But she was the only white swan seen in the cocktail reception. Another one scampered to a crowd on friends/family and then rushed back up the marble steps to be with the sisterhood.
Another eyecatcher was the young lady in the multi-colored evening gown who proved that even in formal attire one can walk across the lobby chewing an appetizer with mouth wide open.
Others in the crowd were Assembly President Claire McCormick in a gown by Sherri Hill and President-Elect Sarah Frazee in a dress from Tootsie’s; evening emcee Stan Gardner with his wife Sara Lee Gardner in a gold Chris Roth gown with matching wrap; mother-of-a-deb Mary Mitchell in a shimmering Giovanni with white shawl; deb little sis, 7-year-old Emma Allen spending time with Event Chair Venise Stuart in a red, hot Patti Flowers with added sparkles from Eiseman’s; Aileen Pratt in a “vintage” Carolyne Roehm and husband Jack Pratt in Armani, of course; and former DSOL deb Margaux Anbouba in a black gown by Milly with a Christian Dior purse, Louboutin shoes and her mother’s Syrian jewelry.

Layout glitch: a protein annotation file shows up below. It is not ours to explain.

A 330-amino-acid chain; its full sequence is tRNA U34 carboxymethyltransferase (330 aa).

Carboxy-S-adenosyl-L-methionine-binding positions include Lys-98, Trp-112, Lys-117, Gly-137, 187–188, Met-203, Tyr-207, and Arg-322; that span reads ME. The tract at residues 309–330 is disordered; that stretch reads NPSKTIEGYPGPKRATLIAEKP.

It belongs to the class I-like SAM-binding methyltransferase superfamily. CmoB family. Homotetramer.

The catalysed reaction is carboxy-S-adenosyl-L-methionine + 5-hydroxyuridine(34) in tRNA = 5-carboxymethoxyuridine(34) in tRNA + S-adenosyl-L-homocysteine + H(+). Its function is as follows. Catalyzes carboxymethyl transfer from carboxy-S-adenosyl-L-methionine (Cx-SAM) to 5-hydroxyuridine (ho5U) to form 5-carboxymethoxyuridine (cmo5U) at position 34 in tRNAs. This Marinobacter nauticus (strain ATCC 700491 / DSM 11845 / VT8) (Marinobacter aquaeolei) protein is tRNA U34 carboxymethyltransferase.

As the Meyerson chimes alerted the guests to move upstairs for the presentation, some were a little surprised at the attendants who advised them that beverages were verboten in the hall.
Stan welcomed the tiers of guests and gently suggested that decorum should be kept in mind. Translation: No shouting, hollering, stomping, air horns, etc. This message seemed to be directed to some of the younger members of the crowd, who seemed to be visiting the Meyerson for the first time. The message got across to the majority. However, there were momentary breaks with cheers from deb buddies. One went on a little too long and was answered with sh-sh-es from parent-age types.